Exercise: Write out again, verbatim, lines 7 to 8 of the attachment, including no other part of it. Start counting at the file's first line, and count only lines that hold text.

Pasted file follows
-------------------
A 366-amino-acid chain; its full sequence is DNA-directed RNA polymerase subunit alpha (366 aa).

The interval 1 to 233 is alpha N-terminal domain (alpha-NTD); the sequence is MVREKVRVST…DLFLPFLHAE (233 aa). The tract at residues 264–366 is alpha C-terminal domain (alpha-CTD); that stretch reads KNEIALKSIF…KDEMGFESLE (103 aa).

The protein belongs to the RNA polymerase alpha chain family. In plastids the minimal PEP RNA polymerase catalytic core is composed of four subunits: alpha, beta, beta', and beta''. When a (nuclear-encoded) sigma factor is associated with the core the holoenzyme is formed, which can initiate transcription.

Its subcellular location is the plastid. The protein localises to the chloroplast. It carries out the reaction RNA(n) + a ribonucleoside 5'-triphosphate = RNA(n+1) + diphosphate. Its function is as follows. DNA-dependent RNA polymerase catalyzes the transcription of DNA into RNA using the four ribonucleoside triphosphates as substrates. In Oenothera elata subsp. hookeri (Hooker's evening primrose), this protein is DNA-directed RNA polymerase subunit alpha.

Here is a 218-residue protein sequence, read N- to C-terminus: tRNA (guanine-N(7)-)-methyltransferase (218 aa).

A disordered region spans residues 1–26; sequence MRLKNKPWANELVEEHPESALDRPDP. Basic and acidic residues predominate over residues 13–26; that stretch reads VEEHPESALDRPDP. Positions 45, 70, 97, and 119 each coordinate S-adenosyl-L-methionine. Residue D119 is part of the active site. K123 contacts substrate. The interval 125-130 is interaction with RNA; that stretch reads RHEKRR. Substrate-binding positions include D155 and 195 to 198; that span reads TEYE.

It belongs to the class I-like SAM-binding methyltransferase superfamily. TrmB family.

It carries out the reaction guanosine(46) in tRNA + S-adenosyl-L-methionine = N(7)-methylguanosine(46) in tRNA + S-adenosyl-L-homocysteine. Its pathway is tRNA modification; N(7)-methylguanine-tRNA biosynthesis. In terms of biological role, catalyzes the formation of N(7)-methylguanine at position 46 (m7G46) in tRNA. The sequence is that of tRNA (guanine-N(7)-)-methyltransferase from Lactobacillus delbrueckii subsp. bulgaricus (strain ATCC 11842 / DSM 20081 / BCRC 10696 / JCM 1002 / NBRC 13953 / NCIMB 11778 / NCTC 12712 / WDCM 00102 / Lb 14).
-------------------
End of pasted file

It belongs to the class I-like SAM-binding methyltransferase superfamily. TrmB family.

It carries out the reaction guanosine(46) in tRNA + S-adenosyl-L-methionine = N(7)-methylguanosine(46) in tRNA + S-adenosyl-L-homocysteine. Its pathway is tRNA modification; N(7)-methylguanine-tRNA biosynthesis. In terms of biological role, catalyzes the formation of N(7)-methylguanine at position 46 (m7G46) in tRNA. The sequence is that of tRNA (guanine-N(7)-)-methyltransferase from Lactobacillus delbrueckii subsp. bulgaricus (strain ATCC 11842 / DSM 20081 / BCRC 10696 / JCM 1002 / NBRC 13953 / NCIMB 11778 / NCTC 12712 / WDCM 00102 / Lb 14).